2.1 Death Related Customs & Rituals in History

There are an abundance of death-related beliefs and practices (e.g., customs and rituals) that we as humans have used to deal with our dead (McRae, 2018; San Filippo, 2006). Through end-of-life (EOL) rites, the living honour the dead and/or address fears of the dead (e.g., the threat the dead pose to the living) (Powell, 2019; San Filippo, 2006). For example, the practice of closing or covering the eyes or the face of the dead and moving bodies feet first, were meant to protect the living (Rodgers, 2017; Powell, 2019). The former practice is believed to have started as a way to close a “window from the living world to the spirt world” (Powell, 2019, para. 2). The latter practice was tied to the belief that if a body was moved headfirst, it could look back and beckon the living to follow them (Rodgers, 2017). The fear of calling a loved one to follow is also part of the reason why widowed Victorian women wore black. The belief was that dressed in black, they would appear as a shadow and were therefore at less risk of being beckoned by the spirits of their dead husbands to join them (Currie, 2017).

Click the following link to read about
Victorian mourning culture:

Why I Wore Black After He Died: Lessons from Victorian Mourning Culture

When exploring death related practices historically, it is also important to look at the disposal of dead bodies. Archeological research details the numerous ways bodies have been dealt with. Dead bodies were left in caves, in trees or on mountaintops, burned on pyres or other forms of ritual cremation, placed in catacombs, buried in the ground or under mounds of earth. For example, early Italian farmers about 7000 years ago placed their dead in caves, after they defleshed and then broke apart the skeletal remains (Shaw, 2015). Anglo-Saxons (from the 5th-10th century) buried their dead in organized graveyards, using small burial mounds as markers for each. However, much larger barrows/burial mounds were also built by the Anglo-Saxons to honour their high-status dead, possibly kings (see top left and top right image below) (Davidson, 1950; Carver, 1986).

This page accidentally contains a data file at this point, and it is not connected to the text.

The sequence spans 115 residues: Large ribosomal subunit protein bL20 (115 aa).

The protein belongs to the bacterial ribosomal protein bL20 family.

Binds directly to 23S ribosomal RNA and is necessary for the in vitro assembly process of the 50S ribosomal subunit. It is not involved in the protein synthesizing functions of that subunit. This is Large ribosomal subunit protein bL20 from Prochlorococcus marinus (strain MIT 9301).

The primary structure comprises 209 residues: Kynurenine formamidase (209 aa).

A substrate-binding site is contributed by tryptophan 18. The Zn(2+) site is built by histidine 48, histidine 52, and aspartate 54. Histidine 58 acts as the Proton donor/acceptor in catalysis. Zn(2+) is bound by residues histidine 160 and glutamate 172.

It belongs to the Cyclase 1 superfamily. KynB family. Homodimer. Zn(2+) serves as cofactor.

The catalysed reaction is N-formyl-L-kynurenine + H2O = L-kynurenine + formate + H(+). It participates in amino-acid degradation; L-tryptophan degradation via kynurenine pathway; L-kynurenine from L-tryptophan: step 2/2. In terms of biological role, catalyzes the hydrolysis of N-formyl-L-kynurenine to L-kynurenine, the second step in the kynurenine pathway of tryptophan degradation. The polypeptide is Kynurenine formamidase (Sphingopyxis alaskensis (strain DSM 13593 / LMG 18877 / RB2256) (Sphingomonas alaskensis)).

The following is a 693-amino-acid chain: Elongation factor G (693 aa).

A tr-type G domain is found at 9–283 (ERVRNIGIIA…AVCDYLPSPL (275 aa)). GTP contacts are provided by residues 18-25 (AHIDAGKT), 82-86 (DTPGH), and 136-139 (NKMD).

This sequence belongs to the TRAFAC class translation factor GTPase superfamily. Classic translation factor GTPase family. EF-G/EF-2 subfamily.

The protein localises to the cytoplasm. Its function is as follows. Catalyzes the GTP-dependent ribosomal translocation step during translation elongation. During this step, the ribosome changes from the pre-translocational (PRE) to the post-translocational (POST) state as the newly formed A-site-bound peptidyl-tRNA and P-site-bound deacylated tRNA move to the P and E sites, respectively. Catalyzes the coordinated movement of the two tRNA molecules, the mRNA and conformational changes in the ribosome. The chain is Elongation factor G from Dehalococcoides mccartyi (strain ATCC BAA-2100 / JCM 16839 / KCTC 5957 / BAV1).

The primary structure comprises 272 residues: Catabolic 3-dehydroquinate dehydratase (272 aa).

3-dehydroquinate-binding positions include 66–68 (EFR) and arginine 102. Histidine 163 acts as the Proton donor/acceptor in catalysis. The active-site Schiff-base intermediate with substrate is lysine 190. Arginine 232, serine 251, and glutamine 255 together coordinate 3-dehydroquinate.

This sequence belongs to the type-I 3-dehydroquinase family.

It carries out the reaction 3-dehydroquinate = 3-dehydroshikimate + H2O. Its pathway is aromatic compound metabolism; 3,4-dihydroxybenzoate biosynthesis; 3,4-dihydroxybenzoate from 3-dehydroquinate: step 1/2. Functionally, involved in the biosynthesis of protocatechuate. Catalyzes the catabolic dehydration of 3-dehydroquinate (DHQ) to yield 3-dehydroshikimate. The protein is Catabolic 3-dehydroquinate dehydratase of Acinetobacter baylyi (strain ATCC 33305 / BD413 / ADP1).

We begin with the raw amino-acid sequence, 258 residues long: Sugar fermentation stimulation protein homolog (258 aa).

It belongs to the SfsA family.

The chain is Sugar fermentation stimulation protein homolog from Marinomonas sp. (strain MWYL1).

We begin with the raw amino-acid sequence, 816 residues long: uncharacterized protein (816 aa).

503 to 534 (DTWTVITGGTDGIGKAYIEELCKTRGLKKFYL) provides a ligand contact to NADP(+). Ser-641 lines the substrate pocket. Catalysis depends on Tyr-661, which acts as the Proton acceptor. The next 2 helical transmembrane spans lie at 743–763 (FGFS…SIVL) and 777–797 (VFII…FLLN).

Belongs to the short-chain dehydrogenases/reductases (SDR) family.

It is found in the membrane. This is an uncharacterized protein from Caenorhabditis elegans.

photo collage of large barrows/burial mounds built by Anglo-Saxons, Hindu pyre of logs, and underground tombs
Examples of burial rituals

According to ancient Hindu custom, the Hindu funeral/cremation ceremony involves placing the dead on a pyre of logs and then setting it alight (see bottom left image above). This tradition is still the dominant practice today (Mikles, 2021). In other parts of the world (e.g., Rome, Paris, Lima), at different periods of time, the bodies or bones of the dead were placed in catacombs. The Roman catacombs, dating back to the first century, “were constructed as underground tombs, first by Jewish communities and then by Christian communities” (see bottom right image above) (Sood, 2012). And among the Igorot people of the Philippines, there is an ancient practice dating back 2000 years (and still practiced today), involving the suspending of coffins on the side of a cliff, in order to allow the dead closer proximity to ancestral spirits who predeceased them (see image below) (Dilger & Hizon, 2018).


Igorot hanging coffins on cliff side in the Philippines
Igorot hanging coffins on cliff side in the Philippines.

Click the following links to read about historical perspectives on death and dying:

Death, Burial & the Afterlife in the Ancient Celtic Religion

What Ancient Cultures Teach Us About Grief Mourning and Continuity of Life


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On Death and Dying (Original) Copyright © 2022 by Jacqueline Lewis is licensed under a Creative Commons Attribution-NonCommercial 4.0 International License, except where otherwise noted.

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